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Satisfaction levels and revenue are linked: ISES
THE Customer Satisfaction Index of Singapore (CSISG) is the only independent national measure of service levels across 11 economic sectors in Singapore. With the reporting of the CSISG 2016 first-quarter scores, the measured companies can keep track of how they are faring vis-à-vis their competitors, says Neeta Lachmandas, executive director of the Institute of Service Excellence at SMU (ISES).
Based on the premise that what gets measured gets done, the institute continues to recognise the impact of benchmarking and comparative analytics on company performance in terms of service experience delivery.
"The CSISG also reveals that satisfaction levels and revenue are positively correlated. Our data shows that the more satisfied customers are, the more they tend to spend and stay loyal," Ms Lachmandas says.
Given that the CSISG tracks the retail and infocomm sectors every year, the scores reveal how customers rate their experience with the measured companies over time. The movement in scores also highlights the dynamic nature and performance of service levels in Singapore over time.
"Companies measured in the CSISG do keep close watch over the scores as they reflect consumer sentiments," says Ms Lachmandas. "Some use the data from CSISG to triangulate with other research data points conducted through various methodologies such as service audits, feedback forms and NPS (net promoter scores). Together, the CSISG and these additional methodologies present a holistic picture of how a company is doing in terms of service performance."
Companies tend to celebrate improvements in their CSISG scores and look into their internal service design and delivery processes when they see a dip in the scores. This is because of the importance and value of service staff for a business and its competitiveness. Companies also realise that service can be leveraged as a business differentiator.
Says Ms Lachmandas: "In a world where goods are being increasingly commoditised and consumers are spoiled for choice, service is increasingly being leveraged as a business differentiator. Often, the difference between a good brand and a great brand lies in how much a business has invested in the design and delivery of its service.
"There are a few important trends and disruptors at play. The increase in technological adoption across the globe and the advent of social media have created a world that is more connected than ever before," Ms Lachmandas points out. "Consumers can now take their complaints and compliments online, add to a web of information and influence how a brand is being perceived by a fast-growing community of economically mobile and empowered individuals.
"People are more likely to believe what their peers tell them than what they see in an ad. Stories of shame or glory are communicated at the speed of light and are often beyond the control of businesses. What businesses can control is how consumers should experience their brands, what they can do to delight them and how to effectively resolve issues of disappointment or mismatched expectations."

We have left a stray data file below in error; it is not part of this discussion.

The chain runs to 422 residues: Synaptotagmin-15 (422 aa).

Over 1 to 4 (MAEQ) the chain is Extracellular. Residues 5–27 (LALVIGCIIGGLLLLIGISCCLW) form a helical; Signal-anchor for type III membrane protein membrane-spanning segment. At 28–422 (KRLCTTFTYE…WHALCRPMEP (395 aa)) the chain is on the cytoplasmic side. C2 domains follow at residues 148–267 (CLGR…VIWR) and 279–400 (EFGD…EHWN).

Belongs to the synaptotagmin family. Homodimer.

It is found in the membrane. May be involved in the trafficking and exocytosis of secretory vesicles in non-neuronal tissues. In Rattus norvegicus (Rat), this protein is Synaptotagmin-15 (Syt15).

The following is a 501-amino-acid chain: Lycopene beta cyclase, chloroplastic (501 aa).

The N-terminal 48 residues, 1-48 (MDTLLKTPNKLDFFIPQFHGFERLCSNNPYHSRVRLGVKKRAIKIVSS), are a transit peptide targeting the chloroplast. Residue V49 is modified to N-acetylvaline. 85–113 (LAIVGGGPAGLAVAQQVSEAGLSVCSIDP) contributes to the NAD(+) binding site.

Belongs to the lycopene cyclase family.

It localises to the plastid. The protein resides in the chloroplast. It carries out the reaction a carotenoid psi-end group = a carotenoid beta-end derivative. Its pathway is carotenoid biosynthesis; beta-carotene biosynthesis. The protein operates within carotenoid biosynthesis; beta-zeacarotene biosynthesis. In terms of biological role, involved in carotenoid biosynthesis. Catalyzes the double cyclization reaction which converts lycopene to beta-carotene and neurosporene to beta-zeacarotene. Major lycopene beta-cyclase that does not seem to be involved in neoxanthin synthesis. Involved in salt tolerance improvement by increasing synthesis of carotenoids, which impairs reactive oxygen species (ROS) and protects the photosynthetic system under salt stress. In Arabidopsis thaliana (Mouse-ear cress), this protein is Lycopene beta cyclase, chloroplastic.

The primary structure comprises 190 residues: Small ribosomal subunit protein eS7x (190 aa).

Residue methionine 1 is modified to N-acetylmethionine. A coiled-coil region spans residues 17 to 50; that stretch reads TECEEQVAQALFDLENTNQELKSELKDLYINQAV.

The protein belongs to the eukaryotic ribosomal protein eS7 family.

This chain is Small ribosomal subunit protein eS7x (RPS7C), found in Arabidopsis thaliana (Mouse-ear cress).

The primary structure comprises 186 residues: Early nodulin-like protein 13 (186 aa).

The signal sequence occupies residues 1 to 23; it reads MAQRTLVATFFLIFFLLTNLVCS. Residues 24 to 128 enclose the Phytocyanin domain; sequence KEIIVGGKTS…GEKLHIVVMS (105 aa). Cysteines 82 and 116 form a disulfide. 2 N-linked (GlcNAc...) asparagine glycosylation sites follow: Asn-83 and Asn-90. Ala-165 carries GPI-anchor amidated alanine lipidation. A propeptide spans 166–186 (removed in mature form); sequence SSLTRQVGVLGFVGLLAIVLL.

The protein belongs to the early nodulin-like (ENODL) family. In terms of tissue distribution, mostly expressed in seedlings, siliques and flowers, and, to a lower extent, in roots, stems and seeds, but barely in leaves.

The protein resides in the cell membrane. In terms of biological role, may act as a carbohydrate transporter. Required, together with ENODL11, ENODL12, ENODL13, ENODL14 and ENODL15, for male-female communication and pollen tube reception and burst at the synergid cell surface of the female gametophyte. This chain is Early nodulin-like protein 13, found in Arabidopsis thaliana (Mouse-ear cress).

ISES's executive director notes that some companies are able to keep their service staff for more than a decade or even longer. "Companies such as Singtel and DFS have managed to retain their service staff on their team for more than a decade. This boils down to a couple of key attributes: recognition and promotion, mentorship and empowerment as well as an empathetic environment to work in," says Ms Lachmandas.
"These attributes translate to how much the company values the individual. Recognition and promotion answer to the need for career progression; mentorship and empowerment reflect an emphasis on learning, rapport and trust. An empathetic environment reflects care."
Given Singapore's economic environment, businesses need to focus on promoting service excellence even more.
"Companies should not be afraid to experiment: test, fail fast and fail cheap, refine and try again. Knowing that consumers are increasingly used to speed, convenience, personalisation as well as product or service on demand, companies should revamp their business models to reflect these attributes in service delivery," says Ms Lachmandas.
"Service excellence is no longer about physical cues such as smiling, bowing or timely greeting. It is about meeting changing needs and being able to adapt the way of doing business around those needs."
A new development for many businesses is the need to have an omnipresence strategy. Omni-channel is a cross-channel business model that companies use to increase customer experience. Says Ms Lachmandas: "The need for omni-channel arises because consumers are increasingly plugged into multiple devices and platforms in daily life.
"In the past, shopping takes place in brick-and-mortar stores. Today, shopping can happen over the computer or on the phone. The experience of a brand should maintain a certain level of consistency across platforms and channels.
"From a resource optimisation perspective, companies should also aim to achieve synergies rather than allow for duplication to happen across channels."